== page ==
Guy with hands on head sitting down, looking dejected.

Why Alcohol Could Be the Cause of Your Mid-Life Crisis

Turn your mid-life crisis into a mid-life Renaissance

Guy with hands on head sitting down, looking dejected.
Photo by Nathan Cowley:

I wouldn’t go back on my old days, though; everybody needs to have their wild years. It’s just a question of when and I’d rather have had them early than be doing it as a mid-life crisis type thing. — Rob Lowe

How many times has this happened?

You get home from work and instead of going right inside, you find yourself sitting in the driveway for a few minutes to compose yourself.

You’re composing for the wave of responsibilities and chores that is going to hit you when you get inside that you’re not sure you can must up the courage to tackle.

What is the cause of this, you wonder, as you love your kids and wife more than anything, but everything just seems so “blah” right now?

You wonder what could be the issue.

Is it your marriage that just doesn’t seem to have the same passion that it did so long ago?

Is it the job that has become monotonous and a constant replaying of Groundhog day?

Is it just because when you were 20, this wasn’t what you pictured your life is at 40?

An endless array of driving the kids back and forth from sporting events and never enough time and money to feel comfortable and just relax.

While there’s no way of knowing exactly what is the cause of this feeling of depression without knowing all the circumstances, there is one thing you could look at to ensure it’s not the cause.

Your drinking.

How alcohol does this

Most people think a midlife crisis is what naturally occurs in our 40s.

It’s the age when we finally realize we might be on the back nine of this golf match called life and haven’t achieved everything we thought we would by this age.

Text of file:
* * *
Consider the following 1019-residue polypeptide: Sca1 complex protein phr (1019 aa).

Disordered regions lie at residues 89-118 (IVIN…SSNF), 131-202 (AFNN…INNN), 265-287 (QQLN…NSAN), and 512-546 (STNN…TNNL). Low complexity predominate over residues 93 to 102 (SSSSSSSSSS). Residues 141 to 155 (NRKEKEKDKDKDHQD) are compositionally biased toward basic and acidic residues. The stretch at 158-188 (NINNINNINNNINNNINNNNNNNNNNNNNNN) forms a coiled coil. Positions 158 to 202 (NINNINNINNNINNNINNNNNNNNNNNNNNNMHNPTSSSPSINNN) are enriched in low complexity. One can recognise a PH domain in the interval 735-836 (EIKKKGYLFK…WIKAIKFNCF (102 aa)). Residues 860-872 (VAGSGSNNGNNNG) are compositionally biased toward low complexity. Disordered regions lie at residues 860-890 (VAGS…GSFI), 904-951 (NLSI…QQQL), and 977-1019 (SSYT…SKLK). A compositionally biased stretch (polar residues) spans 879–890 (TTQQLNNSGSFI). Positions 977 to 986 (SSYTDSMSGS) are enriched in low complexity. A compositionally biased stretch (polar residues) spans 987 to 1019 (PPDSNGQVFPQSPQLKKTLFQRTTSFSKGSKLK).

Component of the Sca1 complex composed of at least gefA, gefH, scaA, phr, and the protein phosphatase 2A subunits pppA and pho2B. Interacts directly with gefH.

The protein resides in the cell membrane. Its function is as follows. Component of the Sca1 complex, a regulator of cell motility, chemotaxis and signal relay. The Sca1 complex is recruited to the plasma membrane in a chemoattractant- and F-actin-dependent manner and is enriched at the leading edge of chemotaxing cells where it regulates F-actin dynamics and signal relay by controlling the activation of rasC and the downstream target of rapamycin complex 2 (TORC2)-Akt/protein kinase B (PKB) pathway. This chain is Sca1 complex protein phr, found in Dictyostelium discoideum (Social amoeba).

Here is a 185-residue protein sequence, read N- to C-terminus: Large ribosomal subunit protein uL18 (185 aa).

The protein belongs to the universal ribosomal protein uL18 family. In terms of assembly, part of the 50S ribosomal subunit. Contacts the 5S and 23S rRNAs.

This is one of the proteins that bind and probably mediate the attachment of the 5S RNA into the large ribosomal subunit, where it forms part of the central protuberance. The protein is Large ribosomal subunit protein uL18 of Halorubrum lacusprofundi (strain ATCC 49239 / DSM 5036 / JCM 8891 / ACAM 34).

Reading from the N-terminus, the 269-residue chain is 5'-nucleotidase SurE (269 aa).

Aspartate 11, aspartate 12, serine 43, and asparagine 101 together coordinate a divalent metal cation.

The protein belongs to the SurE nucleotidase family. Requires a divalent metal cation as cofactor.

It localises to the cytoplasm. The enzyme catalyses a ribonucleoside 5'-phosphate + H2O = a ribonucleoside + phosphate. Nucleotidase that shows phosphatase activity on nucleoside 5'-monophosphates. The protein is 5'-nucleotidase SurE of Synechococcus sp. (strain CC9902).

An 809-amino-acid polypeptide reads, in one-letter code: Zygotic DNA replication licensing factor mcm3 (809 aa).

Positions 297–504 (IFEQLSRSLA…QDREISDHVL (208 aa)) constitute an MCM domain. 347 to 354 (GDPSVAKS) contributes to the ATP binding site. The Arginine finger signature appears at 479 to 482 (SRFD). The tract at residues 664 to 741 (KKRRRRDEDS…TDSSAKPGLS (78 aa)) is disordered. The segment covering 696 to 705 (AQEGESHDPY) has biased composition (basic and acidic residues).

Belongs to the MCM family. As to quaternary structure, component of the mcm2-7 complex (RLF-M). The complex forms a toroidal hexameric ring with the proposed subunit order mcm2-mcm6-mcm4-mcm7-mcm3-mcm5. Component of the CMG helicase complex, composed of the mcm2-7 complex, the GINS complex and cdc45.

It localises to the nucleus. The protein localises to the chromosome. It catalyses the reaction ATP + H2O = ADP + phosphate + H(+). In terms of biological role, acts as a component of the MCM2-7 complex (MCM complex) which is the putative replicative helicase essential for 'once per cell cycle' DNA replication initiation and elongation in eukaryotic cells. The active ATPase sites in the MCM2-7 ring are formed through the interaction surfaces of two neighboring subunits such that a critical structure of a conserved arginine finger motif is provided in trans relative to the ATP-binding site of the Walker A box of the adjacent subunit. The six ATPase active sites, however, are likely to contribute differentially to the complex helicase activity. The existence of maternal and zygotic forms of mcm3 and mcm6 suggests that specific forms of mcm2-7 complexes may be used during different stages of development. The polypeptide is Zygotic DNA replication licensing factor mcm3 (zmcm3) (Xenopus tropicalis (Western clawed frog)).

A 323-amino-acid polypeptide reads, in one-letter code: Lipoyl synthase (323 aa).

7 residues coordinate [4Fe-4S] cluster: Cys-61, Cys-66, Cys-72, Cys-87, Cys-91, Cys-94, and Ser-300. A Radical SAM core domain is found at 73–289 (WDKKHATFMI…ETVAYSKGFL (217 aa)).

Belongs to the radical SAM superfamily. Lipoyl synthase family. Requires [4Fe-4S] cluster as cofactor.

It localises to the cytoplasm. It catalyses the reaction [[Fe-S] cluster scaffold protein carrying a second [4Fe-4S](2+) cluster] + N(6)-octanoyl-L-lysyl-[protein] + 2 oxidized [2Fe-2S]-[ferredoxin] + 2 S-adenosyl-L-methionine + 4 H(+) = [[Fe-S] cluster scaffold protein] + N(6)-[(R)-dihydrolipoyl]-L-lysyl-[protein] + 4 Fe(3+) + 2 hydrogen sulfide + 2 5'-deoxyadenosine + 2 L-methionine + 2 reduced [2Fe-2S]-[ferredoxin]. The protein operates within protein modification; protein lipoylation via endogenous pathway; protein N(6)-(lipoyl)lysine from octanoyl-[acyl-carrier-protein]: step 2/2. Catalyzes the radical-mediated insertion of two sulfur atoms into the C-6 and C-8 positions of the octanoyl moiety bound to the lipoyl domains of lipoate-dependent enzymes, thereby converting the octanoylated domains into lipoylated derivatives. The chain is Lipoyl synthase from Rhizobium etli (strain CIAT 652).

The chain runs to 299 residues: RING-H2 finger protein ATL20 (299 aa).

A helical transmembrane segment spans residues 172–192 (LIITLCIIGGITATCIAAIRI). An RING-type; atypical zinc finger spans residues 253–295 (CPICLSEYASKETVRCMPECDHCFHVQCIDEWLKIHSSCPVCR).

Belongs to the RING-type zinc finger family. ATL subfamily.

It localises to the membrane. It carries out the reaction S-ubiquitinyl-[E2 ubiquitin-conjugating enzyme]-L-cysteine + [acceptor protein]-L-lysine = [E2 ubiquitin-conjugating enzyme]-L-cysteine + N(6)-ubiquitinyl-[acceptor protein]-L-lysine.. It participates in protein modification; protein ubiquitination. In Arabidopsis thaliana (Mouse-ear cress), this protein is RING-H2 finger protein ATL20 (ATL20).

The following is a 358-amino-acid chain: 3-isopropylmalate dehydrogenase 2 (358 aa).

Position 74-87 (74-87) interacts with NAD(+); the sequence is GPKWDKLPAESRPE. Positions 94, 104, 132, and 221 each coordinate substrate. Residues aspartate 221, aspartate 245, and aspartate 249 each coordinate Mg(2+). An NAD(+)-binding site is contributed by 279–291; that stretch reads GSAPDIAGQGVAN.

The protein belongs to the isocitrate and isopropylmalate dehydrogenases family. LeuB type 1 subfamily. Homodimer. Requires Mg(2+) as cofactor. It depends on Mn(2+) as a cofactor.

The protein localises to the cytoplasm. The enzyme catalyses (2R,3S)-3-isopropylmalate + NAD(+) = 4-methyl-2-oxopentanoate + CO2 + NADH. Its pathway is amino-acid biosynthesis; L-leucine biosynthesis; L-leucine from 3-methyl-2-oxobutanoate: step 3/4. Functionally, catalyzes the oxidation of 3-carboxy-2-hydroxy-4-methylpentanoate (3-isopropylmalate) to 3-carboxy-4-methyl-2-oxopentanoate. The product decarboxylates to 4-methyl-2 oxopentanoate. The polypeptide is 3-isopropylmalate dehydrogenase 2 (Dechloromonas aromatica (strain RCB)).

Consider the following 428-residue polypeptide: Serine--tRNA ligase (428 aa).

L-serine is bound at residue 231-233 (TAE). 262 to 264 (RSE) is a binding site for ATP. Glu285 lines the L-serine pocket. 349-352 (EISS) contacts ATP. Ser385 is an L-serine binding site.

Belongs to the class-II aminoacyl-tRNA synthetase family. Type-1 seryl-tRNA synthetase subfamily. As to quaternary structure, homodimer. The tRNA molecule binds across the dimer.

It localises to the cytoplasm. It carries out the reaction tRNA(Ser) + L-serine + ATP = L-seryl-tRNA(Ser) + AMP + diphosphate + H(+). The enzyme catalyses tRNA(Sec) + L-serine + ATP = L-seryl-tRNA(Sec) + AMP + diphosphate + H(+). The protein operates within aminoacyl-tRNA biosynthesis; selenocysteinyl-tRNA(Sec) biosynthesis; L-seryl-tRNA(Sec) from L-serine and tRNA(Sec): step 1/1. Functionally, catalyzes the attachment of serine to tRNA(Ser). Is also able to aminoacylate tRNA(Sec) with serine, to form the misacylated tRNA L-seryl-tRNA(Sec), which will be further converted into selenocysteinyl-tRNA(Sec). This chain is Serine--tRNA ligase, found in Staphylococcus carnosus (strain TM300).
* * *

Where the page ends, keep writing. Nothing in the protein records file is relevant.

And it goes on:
What we don’t also do is look at our history of drinking and recognize there are a number of physiological and psychological things that have taken place that may have caused this feeling.

By the time we’ve reached 40, most of us have been drinking for anywhere from 18–22 years.

Over this time period, our body has subtly physiologically changed to the point that we need alcohol to reach our point of homeostasis.

How this happens is alcohol creates a need for itself by reducing our ability to naturally produce dopamine on our own because it has been doing it for us artificially for so long.

This causes us to feel we NEED to drink every day at 5 pm because our body releases the chemical dynorphin to pre-empt our usual behavior.

When our drinking has progressed to a certain level, we will experience a symptom known as anhedonia, in which we can no longer experience joy and happiness without alcohol.

This feeling is associated with depression and is very similar to what people would describe as experiencing a mid-life crisis.

The connection

Many people who develop a dependence on alcohol that seems to “creep” up on them fall into the category of what is known as the functional subtype.

This is the group of people who can drink alcohol daily/weekly and still function fine, with many of them holding prominent roles in their company or society.

Their “problem” with alcohol seems to come out of nowhere, in that one day they are okay, and then the next day, they NEED alcohol daily.